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Demonstrators in Georgia protest voting restrictions in early March. Photo: Megan Varner/Getty Images

State legislatures across the country have introduced 108 voter restriction bills since Feb. 19, a 43% increase in just over a month that brings the total to 361 bills this year, according to an analysis by the Brennan Center for Justice.

Why it matters: The 2020 election shattered minority turnout expectations after a historic expansion in mail-in and early voting. Baseless allegations of widespread voter fraud have caused backlash in many states with Republican-led state legislatures that are now looking to tighten up voting laws.

Details: Five voting restriction bills have already been signed into law, and at least 55 bills have entered into discussion in state legislatures, per the Brennan Center.

  • 47 states are now considering voting restriction bills, four more than the Brennan Center tallied in February.
  • These bills aim to make absentee voting harder, make voter ID requirements stricter, and create new hurdles for voter registration and early voting, among other restrictions.
  • The states with the largest number of voting restriction bills introduced are Texas (49), Georgia (25), and Arizona (23).

The other side: 843 bills to expand voting access have been introduced in 47 states, with nine already signed into law, according to the Brennan Center. Democrats in Congress are pushing to pass the "For the People Act," a comprehensive voting reform and anti-corruption bill.

Driving the news: Last week, Georgia Gov. Brian Kemp signed into law a sweeping, GOP-sponsored bill curbing voting access in a state that was critical to Democrats taking control of the Senate. It has prompted massive backlash from civil rights activists and corporations.

Go deeper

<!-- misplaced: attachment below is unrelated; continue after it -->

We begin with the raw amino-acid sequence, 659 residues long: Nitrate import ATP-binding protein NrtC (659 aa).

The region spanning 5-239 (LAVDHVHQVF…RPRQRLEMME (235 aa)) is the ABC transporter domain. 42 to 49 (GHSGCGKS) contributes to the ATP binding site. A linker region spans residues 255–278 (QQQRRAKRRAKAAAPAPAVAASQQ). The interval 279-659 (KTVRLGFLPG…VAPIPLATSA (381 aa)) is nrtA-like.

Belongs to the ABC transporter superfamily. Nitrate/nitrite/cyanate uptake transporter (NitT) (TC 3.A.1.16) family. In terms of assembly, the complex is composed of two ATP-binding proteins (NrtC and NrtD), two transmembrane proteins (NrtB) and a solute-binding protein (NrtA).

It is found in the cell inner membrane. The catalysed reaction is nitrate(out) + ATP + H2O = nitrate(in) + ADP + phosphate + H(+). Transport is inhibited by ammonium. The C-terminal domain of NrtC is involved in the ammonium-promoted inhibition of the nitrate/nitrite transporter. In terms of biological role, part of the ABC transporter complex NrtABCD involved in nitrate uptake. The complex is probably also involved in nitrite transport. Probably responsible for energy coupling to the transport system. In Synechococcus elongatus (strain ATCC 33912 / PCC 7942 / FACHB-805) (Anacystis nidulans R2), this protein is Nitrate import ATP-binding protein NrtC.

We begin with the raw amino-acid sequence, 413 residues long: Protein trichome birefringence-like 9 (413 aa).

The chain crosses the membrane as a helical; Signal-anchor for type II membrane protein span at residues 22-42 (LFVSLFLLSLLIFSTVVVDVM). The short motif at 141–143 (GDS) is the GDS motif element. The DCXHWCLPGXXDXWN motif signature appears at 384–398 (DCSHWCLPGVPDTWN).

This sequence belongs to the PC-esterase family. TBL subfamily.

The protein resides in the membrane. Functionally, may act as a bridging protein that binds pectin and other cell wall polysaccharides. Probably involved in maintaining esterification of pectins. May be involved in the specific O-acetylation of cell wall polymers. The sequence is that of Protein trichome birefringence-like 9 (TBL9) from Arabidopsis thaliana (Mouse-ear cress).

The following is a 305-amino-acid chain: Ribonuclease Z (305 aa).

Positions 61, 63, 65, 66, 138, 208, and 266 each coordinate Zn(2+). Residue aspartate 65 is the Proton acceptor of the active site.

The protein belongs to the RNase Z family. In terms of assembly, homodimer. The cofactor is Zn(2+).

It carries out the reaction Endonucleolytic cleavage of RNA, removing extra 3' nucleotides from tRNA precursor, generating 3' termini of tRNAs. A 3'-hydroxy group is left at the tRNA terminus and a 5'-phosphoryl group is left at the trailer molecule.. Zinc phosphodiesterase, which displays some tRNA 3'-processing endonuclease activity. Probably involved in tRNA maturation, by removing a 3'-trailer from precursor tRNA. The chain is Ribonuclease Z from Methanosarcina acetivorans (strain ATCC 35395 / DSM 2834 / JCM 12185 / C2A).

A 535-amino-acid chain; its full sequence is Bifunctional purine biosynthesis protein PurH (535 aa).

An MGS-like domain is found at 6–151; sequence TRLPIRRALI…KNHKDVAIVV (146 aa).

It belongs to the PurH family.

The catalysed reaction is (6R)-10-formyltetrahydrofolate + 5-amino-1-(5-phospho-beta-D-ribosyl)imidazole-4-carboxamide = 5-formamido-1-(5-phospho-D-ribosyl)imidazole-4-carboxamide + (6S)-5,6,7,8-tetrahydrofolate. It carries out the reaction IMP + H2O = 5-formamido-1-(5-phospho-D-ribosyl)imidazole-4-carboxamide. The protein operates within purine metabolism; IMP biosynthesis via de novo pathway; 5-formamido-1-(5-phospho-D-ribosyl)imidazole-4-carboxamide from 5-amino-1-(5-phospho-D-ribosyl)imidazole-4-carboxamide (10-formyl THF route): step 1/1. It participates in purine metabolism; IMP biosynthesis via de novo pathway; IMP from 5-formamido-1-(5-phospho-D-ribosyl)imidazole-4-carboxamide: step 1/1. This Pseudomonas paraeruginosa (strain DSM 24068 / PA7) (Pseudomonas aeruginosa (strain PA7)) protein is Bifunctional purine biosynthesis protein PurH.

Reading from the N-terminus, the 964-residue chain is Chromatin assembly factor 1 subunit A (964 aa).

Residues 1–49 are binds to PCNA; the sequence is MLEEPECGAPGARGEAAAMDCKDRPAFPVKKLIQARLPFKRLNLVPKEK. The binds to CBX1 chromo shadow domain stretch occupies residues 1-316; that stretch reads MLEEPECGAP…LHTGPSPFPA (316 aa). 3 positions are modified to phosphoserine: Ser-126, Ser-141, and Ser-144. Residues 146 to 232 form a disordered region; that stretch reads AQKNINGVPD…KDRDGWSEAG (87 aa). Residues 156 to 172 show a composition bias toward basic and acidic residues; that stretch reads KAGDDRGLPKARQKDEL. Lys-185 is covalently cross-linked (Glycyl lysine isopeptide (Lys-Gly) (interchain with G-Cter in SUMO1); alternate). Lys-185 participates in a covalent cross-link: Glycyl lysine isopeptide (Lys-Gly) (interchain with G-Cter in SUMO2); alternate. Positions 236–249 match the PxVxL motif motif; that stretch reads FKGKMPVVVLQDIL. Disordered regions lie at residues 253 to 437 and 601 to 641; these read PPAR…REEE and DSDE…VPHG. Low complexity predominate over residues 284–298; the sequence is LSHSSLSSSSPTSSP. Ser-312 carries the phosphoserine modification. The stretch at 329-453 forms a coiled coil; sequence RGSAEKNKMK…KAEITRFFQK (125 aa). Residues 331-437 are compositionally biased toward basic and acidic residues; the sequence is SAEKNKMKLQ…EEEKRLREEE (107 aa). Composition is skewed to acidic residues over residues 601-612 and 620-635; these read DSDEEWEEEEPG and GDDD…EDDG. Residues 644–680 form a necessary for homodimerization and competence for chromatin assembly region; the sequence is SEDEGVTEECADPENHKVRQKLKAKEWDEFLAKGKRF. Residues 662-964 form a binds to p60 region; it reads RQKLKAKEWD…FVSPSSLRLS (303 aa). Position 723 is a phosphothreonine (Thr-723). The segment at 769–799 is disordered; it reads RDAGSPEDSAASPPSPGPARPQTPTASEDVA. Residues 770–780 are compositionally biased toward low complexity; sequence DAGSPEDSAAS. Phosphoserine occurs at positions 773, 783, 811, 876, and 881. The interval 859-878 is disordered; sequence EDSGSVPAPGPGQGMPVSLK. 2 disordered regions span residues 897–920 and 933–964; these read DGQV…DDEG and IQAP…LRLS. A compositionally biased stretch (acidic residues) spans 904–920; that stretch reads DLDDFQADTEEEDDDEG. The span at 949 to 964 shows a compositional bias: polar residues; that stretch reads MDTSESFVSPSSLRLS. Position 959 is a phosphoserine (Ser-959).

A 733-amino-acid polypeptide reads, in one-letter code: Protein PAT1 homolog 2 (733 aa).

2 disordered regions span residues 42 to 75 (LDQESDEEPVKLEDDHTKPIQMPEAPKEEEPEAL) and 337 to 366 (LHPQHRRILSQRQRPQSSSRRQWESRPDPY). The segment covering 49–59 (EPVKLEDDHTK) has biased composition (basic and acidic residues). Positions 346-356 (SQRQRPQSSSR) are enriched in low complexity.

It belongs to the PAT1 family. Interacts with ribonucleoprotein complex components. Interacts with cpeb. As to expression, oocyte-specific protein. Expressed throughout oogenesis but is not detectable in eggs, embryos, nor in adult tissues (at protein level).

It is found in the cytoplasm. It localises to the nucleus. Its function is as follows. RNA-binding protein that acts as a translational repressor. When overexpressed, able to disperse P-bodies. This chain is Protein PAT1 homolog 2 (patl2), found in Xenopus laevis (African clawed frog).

Updated Apr 2, 2021 - Politics & Policy

Flood of CEOs, corporations speak out against Georgia's voting restrictions

Photo: Al Drago/Bloomberg via Getty Images

Over 100 companies including Twitter, Zillow and Uber issued a joint statement through Civic Alliance Friday, joining a slew of major corporate players who have expressed concern about Georgia's law curbing voting access.

Why it matters: States often take cues from how hard businesses push back. But many of these corporations, several of which are based in Georgia, could have spoken up earlier when the law was being considered or before the governor signed.

Mike Allen, author of AM
Apr 1, 2021 - Technology

Exclusive: Apple's Tim Cook says voting "ought to be easier than ever"

Photo: David Paul Morris/Bloomberg via Getty Images

Apple CEO Tim Cook, an Alabama native with a lifelong interest in civil rights, joins condemnations of Georgia's new voting law, in a statement provided first to Axios.

What he's saying: "The right to vote is fundamental in a democracy. American history is the story of expanding the right to vote to all citizens, and Black people, in particular, have had to march, struggle and even give their lives for more than a century to defend that right."

72 Black executives call on corporate America to fight voting restrictions

72 Black executives signed onto an open letter Wednesday demanding corporate America take action to fight GOP-led legislation that would restrict voting access in at least 43 states.

Why it matters: "The campaign appears to be the first time that so many powerful Black executives have organized to directly call out their peers for failing to stand up for racial justice," the New York Times writes.

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